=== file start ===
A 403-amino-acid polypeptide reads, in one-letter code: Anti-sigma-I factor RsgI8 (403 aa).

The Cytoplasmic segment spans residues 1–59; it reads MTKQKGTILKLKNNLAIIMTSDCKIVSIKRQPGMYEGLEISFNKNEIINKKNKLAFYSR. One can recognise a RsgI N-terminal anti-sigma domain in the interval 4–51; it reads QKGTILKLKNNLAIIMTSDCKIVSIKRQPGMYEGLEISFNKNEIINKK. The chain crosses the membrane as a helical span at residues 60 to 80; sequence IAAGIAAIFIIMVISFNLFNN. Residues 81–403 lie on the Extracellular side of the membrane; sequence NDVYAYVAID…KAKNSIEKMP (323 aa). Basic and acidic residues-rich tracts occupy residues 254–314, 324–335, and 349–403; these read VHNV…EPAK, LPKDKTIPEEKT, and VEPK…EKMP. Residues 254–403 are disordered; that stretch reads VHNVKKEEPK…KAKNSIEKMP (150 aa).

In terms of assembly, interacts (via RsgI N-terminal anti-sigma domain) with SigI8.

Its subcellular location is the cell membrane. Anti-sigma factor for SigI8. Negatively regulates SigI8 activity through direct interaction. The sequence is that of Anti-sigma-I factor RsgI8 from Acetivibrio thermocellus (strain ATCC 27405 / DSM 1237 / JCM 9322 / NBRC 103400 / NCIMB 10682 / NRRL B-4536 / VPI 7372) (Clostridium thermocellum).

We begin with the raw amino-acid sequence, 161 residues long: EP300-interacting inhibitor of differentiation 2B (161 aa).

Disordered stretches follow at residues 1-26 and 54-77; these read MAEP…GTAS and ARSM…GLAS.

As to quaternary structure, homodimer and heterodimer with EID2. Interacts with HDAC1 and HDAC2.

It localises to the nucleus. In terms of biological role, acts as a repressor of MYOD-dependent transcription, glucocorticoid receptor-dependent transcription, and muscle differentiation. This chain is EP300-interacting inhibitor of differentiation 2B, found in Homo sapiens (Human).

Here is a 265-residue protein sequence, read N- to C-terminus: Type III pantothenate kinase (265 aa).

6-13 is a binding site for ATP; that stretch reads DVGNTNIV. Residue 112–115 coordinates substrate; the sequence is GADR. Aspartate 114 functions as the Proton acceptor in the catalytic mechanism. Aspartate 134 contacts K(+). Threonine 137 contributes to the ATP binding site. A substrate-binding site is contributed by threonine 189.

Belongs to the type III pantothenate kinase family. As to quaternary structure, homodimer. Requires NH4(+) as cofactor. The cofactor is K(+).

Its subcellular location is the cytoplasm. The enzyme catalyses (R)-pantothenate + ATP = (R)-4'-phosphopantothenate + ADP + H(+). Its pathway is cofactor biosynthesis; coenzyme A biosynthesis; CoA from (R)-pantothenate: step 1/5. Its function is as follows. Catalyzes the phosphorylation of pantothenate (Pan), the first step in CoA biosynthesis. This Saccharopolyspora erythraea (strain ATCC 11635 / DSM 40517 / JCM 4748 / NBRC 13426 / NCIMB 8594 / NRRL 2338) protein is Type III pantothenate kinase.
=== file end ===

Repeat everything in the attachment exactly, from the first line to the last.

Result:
A 403-amino-acid polypeptide reads, in one-letter code: Anti-sigma-I factor RsgI8 (403 aa).

The Cytoplasmic segment spans residues 1–59; it reads MTKQKGTILKLKNNLAIIMTSDCKIVSIKRQPGMYEGLEISFNKNEIINKKNKLAFYSR. One can recognise a RsgI N-terminal anti-sigma domain in the interval 4–51; it reads QKGTILKLKNNLAIIMTSDCKIVSIKRQPGMYEGLEISFNKNEIINKK. The chain crosses the membrane as a helical span at residues 60 to 80; sequence IAAGIAAIFIIMVISFNLFNN. Residues 81–403 lie on the Extracellular side of the membrane; sequence NDVYAYVAID…KAKNSIEKMP (323 aa). Basic and acidic residues-rich tracts occupy residues 254–314, 324–335, and 349–403; these read VHNV…EPAK, LPKDKTIPEEKT, and VEPK…EKMP. Residues 254–403 are disordered; that stretch reads VHNVKKEEPK…KAKNSIEKMP (150 aa).

In terms of assembly, interacts (via RsgI N-terminal anti-sigma domain) with SigI8.

Its subcellular location is the cell membrane. Anti-sigma factor for SigI8. Negatively regulates SigI8 activity through direct interaction. The sequence is that of Anti-sigma-I factor RsgI8 from Acetivibrio thermocellus (strain ATCC 27405 / DSM 1237 / JCM 9322 / NBRC 103400 / NCIMB 10682 / NRRL B-4536 / VPI 7372) (Clostridium thermocellum).

We begin with the raw amino-acid sequence, 161 residues long: EP300-interacting inhibitor of differentiation 2B (161 aa).

Disordered stretches follow at residues 1-26 and 54-77; these read MAEP…GTAS and ARSM…GLAS.

As to quaternary structure, homodimer and heterodimer with EID2. Interacts with HDAC1 and HDAC2.

It localises to the nucleus. In terms of biological role, acts as a repressor of MYOD-dependent transcription, glucocorticoid receptor-dependent transcription, and muscle differentiation. This chain is EP300-interacting inhibitor of differentiation 2B, found in Homo sapiens (Human).

Here is a 265-residue protein sequence, read N- to C-terminus: Type III pantothenate kinase (265 aa).

6-13 is a binding site for ATP; that stretch reads DVGNTNIV. Residue 112–115 coordinates substrate; the sequence is GADR. Aspartate 114 functions as the Proton acceptor in the catalytic mechanism. Aspartate 134 contacts K(+). Threonine 137 contributes to the ATP binding site. A substrate-binding site is contributed by threonine 189.

Belongs to the type III pantothenate kinase family. As to quaternary structure, homodimer. Requires NH4(+) as cofactor. The cofactor is K(+).

Its subcellular location is the cytoplasm. The enzyme catalyses (R)-pantothenate + ATP = (R)-4'-phosphopantothenate + ADP + H(+). Its pathway is cofactor biosynthesis; coenzyme A biosynthesis; CoA from (R)-pantothenate: step 1/5. Its function is as follows. Catalyzes the phosphorylation of pantothenate (Pan), the first step in CoA biosynthesis. This Saccharopolyspora erythraea (strain ATCC 11635 / DSM 40517 / JCM 4748 / NBRC 13426 / NCIMB 8594 / NRRL 2338) protein is Type III pantothenate kinase.